Transitional areas affect perception of workspaces and employee well-being: A study of underground and above-ground workspaces

Zheng Tan, Adam Charles Roberts, Eun Hee Lee, Kian Woon Kwok, Josip Car, Chee Kiong Soh, George Christopoulos

Research output: Journal article publicationJournal articleAcademic researchpeer-review

10 Citations (Scopus)


Workspace design affects occupational health and performance as well as overall mental health. Using standardized and customized questionnaires (N = 195), this paper examines the relatively unexplored relationship between mental health, fatigue at work and factors relating to satisfaction within the workspace. Such factors include the subjective assessment of architectural properties of transitional spaces leading to the office and underground vs above-ground locations. Lower perceived confinement in transitional spaces was associated with better mental health, lower levels of perceived workload, and lower work-related physical and emotional fatigue. These associations were stronger than those with the perceived confinement in the workspace itself. Underground workers reported lower levels of physical and emotional fatigue. Among the participants working in above-ground offices, effects were stronger for those with higher levels of (non-clinical) claustrophobia. The present study highlights the effects, so far less acknowledged, of transitional spaces on the mental and psychological health of employees in underground and above-ground offices and suggests specific design interventions to enhance employee well-being.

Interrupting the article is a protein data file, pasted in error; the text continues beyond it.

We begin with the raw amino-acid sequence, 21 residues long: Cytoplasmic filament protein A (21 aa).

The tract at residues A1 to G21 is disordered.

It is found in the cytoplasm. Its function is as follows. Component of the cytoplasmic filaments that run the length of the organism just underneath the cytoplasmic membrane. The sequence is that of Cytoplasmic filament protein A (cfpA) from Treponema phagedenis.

Original languageEnglish
Article number106840
JournalBuilding and Environment
Publication statusPublished - 15 Jul 2020


  • Design aspects
  • Employee well-being
  • Mental health
  • Office
  • Transitional areas
  • Underground spaces

ASJC Scopus subject areas

  • Environmental Engineering
  • Civil and Structural Engineering
  • Geography, Planning and Development
  • Building and Construction


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